• Operating room planning and scheduling: Solving a surgical case sequencing problem

      Cardoen, Brecht (2009)
      In dit proefschrift bestuderen we planningsproblemen die zich manifesteren in het operatiekwartier van ziekenhuizen. Planning doelt niet alleen op de afstemming van vraag en aanbod, maar duidt ook op het opstellen van een gedetailleerd tijdschema dat aangeeft wanneer activiteiten, in dit geval operaties, zouden moeten starten en wanneer ze zouden moeten worden beëindigd. Aangezien de gevolgen van deze beslissingen voelbaar zijn doorheen het volledige ziekenhuis, lijkt het aangewezen dit beslissingsproces te optimaliseren en enkele technieken uit het domein van het operationeel onderzoek toe te passen en uit te werken. We kunnen de tekst van het proefschrift als volgt opdelen. In Hoofdstuk 1 wordt het belang van de gezondheidszorg in onze hedendaagse maatschappij onderstreept en tonen we aan hoe ziekenhuizen, en in het bijzonder hun operatiekwartier, een vooraanstaande rol spelen in het toedienen van de zorg. Het toenemende belang van dagchirurgie leidt ons ertoe om voornamelijk vanuit dit perspectief de planningsproblemen in het operatiekwartier te benaderen. Hoofdstuk 2 bestudeert op een gedetailleerde en gestructureerde wijze de recente wetenschappelijke literatuur die verschenen is over operatieplanning (verschenen na 2000). Eén van de conclusies die volgen uit dit literatuuronderzoek is het gebrek aan een consistent classifcatieschema om operatieplanningsproblemen te omschrijven. Dit resulteert in ondermeer een ambigu gebruik van terminologie en onduidelijke probleemformuleringen. Daarom wordt in Hoofdstuk 3 een classificatieschema voorgesteld, gebaseerd op de structuur van het literatuuroverzicht van Hoofdstuk 2, met als doel de probleemformuleringen van toekomstig onderzoek binnen dit domein te verduidelijken. In Hoofdstuk 4 bestuderen we de huidige operatieplanningspraktijken van de ziekenhuizen in Vlaanderen (België) en vatten we de antwoorden van 52 respondenten samen die de elektronische vragenlijst hebben ingevuld.
    • Supply chain integration and performance: Empirical essays in a manufacturing context

      Vanpoucke, Evelyne (2009)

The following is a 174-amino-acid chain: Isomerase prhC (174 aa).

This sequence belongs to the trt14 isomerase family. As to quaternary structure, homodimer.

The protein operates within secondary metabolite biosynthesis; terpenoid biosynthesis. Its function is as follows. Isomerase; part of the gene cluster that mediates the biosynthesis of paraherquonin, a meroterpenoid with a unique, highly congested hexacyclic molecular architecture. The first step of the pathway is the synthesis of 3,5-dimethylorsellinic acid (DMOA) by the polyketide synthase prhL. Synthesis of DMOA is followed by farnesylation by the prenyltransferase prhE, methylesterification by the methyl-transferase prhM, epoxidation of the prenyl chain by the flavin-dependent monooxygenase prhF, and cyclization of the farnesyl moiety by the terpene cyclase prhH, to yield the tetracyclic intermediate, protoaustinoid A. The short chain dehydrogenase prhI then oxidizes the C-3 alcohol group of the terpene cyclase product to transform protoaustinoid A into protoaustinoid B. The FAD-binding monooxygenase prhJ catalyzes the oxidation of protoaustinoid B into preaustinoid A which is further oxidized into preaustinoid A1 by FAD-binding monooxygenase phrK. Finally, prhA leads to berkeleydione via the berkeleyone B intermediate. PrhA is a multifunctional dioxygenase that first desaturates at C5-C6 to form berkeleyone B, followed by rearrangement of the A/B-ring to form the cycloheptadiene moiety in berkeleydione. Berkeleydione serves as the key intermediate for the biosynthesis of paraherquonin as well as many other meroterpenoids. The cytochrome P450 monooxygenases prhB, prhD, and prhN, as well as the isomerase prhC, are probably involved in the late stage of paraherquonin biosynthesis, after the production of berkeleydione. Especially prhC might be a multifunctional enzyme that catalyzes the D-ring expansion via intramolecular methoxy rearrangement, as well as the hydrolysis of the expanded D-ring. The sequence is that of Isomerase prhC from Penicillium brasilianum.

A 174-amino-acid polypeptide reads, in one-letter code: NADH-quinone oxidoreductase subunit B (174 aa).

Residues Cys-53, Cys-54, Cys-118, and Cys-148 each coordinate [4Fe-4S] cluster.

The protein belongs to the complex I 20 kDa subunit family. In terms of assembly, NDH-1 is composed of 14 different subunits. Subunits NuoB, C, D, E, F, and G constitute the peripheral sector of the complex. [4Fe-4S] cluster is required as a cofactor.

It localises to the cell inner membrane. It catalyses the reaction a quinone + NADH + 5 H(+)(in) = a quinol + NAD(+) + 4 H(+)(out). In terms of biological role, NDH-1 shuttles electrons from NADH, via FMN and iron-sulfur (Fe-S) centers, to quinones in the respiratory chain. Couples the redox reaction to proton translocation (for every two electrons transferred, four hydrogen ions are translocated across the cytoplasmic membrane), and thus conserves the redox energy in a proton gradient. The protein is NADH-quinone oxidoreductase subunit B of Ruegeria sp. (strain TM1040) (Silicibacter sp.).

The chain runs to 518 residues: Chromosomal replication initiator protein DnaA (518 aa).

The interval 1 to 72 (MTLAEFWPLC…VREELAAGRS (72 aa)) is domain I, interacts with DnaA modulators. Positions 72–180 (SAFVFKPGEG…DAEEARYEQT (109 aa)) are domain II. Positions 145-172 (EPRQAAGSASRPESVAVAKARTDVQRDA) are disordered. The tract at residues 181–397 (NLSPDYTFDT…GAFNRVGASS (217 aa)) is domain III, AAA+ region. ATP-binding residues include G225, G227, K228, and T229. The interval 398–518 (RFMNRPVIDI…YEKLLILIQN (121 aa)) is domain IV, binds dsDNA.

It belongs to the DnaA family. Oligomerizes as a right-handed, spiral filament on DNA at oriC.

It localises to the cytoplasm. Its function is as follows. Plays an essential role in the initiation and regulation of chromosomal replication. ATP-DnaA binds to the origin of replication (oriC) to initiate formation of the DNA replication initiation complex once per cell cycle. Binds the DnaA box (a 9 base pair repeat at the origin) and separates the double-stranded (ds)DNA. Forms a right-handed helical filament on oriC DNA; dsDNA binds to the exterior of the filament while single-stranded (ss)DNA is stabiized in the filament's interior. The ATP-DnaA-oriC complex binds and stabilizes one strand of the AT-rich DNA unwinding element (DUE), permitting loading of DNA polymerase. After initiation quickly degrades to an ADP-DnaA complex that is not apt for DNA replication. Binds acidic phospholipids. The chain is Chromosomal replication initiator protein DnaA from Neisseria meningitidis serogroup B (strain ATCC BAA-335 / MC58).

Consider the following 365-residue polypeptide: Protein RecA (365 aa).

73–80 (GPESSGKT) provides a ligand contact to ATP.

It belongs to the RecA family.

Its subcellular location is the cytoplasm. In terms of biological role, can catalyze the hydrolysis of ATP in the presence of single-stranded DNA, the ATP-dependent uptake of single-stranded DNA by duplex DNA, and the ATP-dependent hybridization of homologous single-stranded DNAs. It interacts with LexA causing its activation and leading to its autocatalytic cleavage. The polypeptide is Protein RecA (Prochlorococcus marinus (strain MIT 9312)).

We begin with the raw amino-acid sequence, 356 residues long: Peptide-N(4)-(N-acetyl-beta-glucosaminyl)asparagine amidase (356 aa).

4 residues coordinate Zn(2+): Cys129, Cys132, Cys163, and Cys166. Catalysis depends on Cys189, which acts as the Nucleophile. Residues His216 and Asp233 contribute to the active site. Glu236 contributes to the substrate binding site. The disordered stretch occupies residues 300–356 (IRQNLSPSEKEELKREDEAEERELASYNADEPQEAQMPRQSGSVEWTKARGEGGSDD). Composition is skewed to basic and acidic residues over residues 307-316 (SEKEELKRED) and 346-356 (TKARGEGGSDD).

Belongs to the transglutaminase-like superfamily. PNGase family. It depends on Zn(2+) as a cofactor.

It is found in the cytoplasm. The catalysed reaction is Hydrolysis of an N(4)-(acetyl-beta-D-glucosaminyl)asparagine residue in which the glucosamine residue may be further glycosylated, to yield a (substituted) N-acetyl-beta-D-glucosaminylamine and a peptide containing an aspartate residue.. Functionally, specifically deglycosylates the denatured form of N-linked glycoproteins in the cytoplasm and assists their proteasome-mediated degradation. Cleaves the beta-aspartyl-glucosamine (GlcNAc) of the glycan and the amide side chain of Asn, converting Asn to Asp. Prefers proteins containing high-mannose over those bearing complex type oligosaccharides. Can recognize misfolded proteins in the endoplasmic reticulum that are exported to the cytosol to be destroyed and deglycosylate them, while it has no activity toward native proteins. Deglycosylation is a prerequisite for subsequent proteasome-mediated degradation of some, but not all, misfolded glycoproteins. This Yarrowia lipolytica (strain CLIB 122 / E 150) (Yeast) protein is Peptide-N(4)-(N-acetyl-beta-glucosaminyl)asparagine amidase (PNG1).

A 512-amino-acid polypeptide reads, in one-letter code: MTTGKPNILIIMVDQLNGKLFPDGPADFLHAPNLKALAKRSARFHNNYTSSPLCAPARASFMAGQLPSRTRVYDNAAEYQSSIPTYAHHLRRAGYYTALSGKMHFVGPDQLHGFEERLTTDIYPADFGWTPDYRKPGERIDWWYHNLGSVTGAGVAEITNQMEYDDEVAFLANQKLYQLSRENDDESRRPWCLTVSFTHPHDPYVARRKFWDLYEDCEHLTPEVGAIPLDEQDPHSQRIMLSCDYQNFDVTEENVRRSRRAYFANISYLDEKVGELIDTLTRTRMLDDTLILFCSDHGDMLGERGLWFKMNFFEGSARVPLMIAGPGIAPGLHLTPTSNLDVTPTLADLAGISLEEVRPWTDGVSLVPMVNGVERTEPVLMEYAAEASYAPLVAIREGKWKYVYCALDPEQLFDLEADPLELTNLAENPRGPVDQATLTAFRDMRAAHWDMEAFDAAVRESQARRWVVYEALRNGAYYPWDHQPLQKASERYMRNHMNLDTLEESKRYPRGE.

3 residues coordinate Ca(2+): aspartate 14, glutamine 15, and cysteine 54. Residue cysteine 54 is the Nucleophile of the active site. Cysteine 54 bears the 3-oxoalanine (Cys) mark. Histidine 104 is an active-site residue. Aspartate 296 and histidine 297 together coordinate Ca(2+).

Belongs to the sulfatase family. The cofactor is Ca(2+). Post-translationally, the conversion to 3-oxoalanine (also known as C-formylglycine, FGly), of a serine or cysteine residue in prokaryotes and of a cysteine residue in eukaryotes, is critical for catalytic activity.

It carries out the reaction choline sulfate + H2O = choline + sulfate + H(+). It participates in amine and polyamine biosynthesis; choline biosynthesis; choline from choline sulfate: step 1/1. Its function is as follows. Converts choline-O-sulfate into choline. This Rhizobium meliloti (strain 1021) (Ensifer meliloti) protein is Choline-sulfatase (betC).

It is a well-accepted notion that to respond to competitive attacks firms need the necessary resources to do so. However, the presence of resources may not be a sufficient condition to enhance competitive responsiveness. Following a managerial decision-making approach, the present paper investigates how the availability of resources affects decision makers' assessment of a competitor's new product and their subsequent reaction to it. This study posits that competitive reaction follows from a decision maker's assessment of a competitive action. This assessment contains a motivation dimension and an ability dimension. The effect of three types of resources—financial, marketing, and technological—are examined. A quasi-experiment with the Markstrat business game as an empirical setting provided 339 questionnaires containing information on 29 different new product introductions. The motivation and ability dimensions are confirmed as important antecedents explaining reaction behavior. The results show that resources possess a dual, and opposing, role in influencing competitive reaction to new products. On the one hand, resources enhance decision makers' belief that they are able to react effectively to competitive attacks, but the presence of resources also makes them less motivated to react. The paper introduces two explanations for this: the liability-of-wealth hypothesis and the strong-competitor hypothesis. The addition of competitor orientation as a moderator allows us to discern between the two competing rationales for the existence of a negative effect of resources on the expected likelihood of success of a competitive new product introduction, supporting the liability-of-wealth hypothesis. The paper demonstrates the key role of competitor orientation and formulates implications from that.